This week’s guest blog is by Simon Frith, in which he muses on the perennial problem about musicians playing for free and suggests that the problem of ‘playing for free’ is caused by the ‘exploitation’ of live musicians by the people who make money out of them.
Emma Webster promotes the concept of a database of house gig promoters to coincide with the launch of an online network of house gig promoters within the UK, Gig In Your House.
Today’s guest post is by Suzanne Bull MBE – Chief Officer at Attitude is Everything – a project working towards improving access to live music for disabled people. Here she explains the origins of the project, the philosophy behind its continuing work with market leading festivals and venues, the Charter system of best practice and the forthcoming State of Access report.
Louise Dodgson, Editor of The Unsigned Guide on the perils of pay to play at the grassroots level – she discusses what pay to play is and isn’t, and how to avoid pay to play.
A repost of a blog post by Dr. Stephen Henderson, an authority on event marketing and management and Senior Lecturer at Leeds Metropolitan University. Here he discusses the matter of ‘impact’ and points towards the need for a clear-sighted approach to defining it.
Professor Simon Frith (University of Edinburgh) interviews Paul Latham, Chief Operating Officer of Live Nation UK and Chairman of Creative and Cultural Skills. Together they discuss Paul’s career in live music, the current state of the industry and the future of live music in the UK and globally, the relationship between the live and recording industries, and issues around secondary ticketing.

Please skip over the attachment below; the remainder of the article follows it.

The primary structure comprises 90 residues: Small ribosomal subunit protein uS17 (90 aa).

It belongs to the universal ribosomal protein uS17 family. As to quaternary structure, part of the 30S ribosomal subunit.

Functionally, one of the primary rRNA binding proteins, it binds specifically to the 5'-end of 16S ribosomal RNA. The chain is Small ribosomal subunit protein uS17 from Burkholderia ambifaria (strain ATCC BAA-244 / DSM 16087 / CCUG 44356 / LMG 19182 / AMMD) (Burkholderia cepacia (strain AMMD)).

Eileen Hogan, of University College Cork, discusses the annual Arthur’s Day celebration and the relationship of Guinness – along with its parent company Diageo – to live music, along with the wider implications of corporate sponsorship for cultural activity and identity.
Visual artist Jenny Soep discusses her experiences of drawing live music, the pros and cons of using ‘traditional’ and digital materials, her personal guidelines for drawing live music, and links to other artists who draw or visualise live music in one form or another.
This guest post by Darren Mueller- saxophonist, teacher and PhD candidate at Duke University – reflects on how live jazz performances are haunted, and infused, by the recordings of the past.
MJ Hibbett offers musicians a survival guide to the Edinburgh Fringe, and some thoughts on the difference between Fringe gigs and regular gigs along with why bands are well equipped to deal with it.